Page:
We understand fans’ frustrations – we share them, as does the manager.
Despite what many may think we didn’t leave it late, in fact we started our search the minute Andy Carroll left. It’s difficult to convey the amount of work that goes into the process of scouting, assessing and analysing players to ensure that anyone brought into the club is of the right age, quality, character and team fit.
We have to be certain that our targets have the strengths and skills that complement the current squad and the balance of the side. Then of course there’s the transfer fees and wages to get right. The fee we received from the sale of Andy Carroll was a windfall, but it’s not money we can afford to waste, so prudence and adherence to our strict transfer policy is important.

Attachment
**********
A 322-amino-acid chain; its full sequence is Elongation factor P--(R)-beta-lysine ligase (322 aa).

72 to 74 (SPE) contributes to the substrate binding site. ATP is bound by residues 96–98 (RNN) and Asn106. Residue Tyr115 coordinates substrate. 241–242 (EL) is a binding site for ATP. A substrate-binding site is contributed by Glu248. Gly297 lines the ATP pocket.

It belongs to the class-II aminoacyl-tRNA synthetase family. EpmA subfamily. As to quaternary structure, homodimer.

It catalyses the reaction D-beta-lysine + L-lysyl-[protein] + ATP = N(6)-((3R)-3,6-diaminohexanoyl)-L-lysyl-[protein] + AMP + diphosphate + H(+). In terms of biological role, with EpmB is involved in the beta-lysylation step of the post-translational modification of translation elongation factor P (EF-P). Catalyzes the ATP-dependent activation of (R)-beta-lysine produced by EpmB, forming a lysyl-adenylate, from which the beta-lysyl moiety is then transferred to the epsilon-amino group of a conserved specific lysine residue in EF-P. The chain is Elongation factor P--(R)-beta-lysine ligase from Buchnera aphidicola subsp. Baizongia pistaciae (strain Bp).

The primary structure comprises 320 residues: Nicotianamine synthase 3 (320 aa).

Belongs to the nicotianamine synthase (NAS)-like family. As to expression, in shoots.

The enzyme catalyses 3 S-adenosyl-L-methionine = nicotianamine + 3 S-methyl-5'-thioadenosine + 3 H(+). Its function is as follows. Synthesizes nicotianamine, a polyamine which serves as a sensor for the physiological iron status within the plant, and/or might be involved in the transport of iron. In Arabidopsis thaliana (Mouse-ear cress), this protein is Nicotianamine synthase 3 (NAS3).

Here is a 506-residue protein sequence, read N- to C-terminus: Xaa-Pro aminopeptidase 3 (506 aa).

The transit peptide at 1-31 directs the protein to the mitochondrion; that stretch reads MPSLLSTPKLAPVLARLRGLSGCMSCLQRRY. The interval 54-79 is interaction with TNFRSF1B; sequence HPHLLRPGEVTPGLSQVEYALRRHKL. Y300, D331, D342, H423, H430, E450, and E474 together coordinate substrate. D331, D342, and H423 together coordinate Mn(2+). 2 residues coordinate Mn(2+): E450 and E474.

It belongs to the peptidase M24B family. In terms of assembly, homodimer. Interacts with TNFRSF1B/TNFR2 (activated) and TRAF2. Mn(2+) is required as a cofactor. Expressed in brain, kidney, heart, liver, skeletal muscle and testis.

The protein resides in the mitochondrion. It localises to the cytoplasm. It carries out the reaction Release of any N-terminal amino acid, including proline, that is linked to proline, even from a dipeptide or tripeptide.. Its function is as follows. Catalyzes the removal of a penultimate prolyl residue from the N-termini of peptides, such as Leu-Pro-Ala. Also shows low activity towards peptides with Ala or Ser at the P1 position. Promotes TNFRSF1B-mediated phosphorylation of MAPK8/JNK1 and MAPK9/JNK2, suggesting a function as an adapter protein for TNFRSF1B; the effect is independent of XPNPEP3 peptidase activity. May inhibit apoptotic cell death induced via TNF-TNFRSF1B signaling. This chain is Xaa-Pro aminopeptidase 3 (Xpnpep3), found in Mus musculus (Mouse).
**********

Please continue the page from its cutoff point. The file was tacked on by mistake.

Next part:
The manager and our scouting team identified a number of targets very early in the year and we worked hard to secure those players as soon as possible. There are three parties involved in any deal; the buyer, the seller and the player, and deals can fall down for any number of reasons brought about by any one of those parties. Unfortunately it wasn’t until very late in the window that negotiations broke down.
At that stage we turned our attention to other available players on our shortlist. However we will not compromise our transfer policy by making rash and costly signings that are not right for this club. Many clubs live to regret knee-jerk business decisions conducted in the final few days of the window. We have no interest in players reaching the end of their careers who are offered for extortionate fees and demand long-term contracts and high wages.